by Eric Stashin (aka The Rotoprofessor)
Dee Gordon, one of the top second baseman in the league, hardly ever draws a walk so how does his value change with the move to OBP? Which player sees his value jump the highest? Who tumbles down the rankings because of it? Let’s take a look at how we rank the Top 15 Second Baseman in OBP formats:
1) Jose Altuve – Houston Astros
2) Dee Gordon – Miami Marlins
3) Anthony Rendon – Washington Nationals
4) Jason Kipnis – Cleveland Indians
5) Robinson Cano – Seattle Mariners
6) Brian Dozier – Minnesota Twins
7) Ian Kinsler – Detroit Tigers
8) Logan Forsythe – Tampa Bay Rays
9) Rougned Odor – Texas Rangers
10) Brandon Phillips – Cincinnati Reds
11) Kolten Wong – St. Louis Cardinals
12) Ben Zobrist – Chicago Cubs
13) Joe Panik – San Francisco Giants
14) Neil Walker – New York Mets
15) Brett Lawrie – Chicago White Sox
- Dee Gordon doesn’t draw many walks (3.8% in ’15), but his speed should allow him to maintain an elevated BABIP and push a .300 average. While his value doesn’t increase due to the switch to OBP, his stolen base total keeps him right at the top.
- Switching from average to OBP does hurt the potential value of Rougned Odor, who falls into a nearly dead heat with Brandon Phillips and Kolten Wong. He owns a 4.5% walk rate over 887 PA (leading to a .307 OBP) in the Majors and while you can argue his age and potential to mature, he’s shown little sign of it (.313 OBP in the second half last season). Until he shows that he can take the step forward we need to keep our expectations in check.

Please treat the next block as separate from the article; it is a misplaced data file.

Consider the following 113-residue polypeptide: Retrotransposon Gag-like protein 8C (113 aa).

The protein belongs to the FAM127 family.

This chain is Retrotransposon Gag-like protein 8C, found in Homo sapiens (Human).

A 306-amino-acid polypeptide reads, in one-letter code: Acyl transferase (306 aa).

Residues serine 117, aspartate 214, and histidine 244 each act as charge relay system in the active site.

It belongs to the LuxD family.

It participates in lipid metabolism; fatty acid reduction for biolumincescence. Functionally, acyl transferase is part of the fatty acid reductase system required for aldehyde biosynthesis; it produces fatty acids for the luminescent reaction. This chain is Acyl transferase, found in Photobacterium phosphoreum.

- One of the biggest risers is Joe Panik, who posted a .378 OBP last season. He doesn’t have the power or the speed upside, which keeps him towards the bottom of these rankings, but he has the potential to post one of the best marks of any second baseman. That gives him value so don’t sell him short.
- Ben Zobrist is another player that gains value thanks to the change. His OBP is right there with Panik’s, though the concerns about his recent lack of power and the disappearance of his speed remain. He certainly jumps, thanks to an 11.6% walk rate in ’15 (12.0% for his career), but don’t ignore the other issues.
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|First Basemen||First Basemen||First Basemen|
|Second Basemen||Second Basemen||Second Basemen|
|Third Basemen||Third Basemen||Third Basemen|
|Outfielders: 1-20 | 21-40||Outfielders: 1-20 | 21-40||Outfielders: 1-20 | 21-40|
|Starting Pitchers: 1-20 | 21-40||Starting Pitchers: 1-20 | 21-40|
|Relief Pitchers||Relief Pitchers|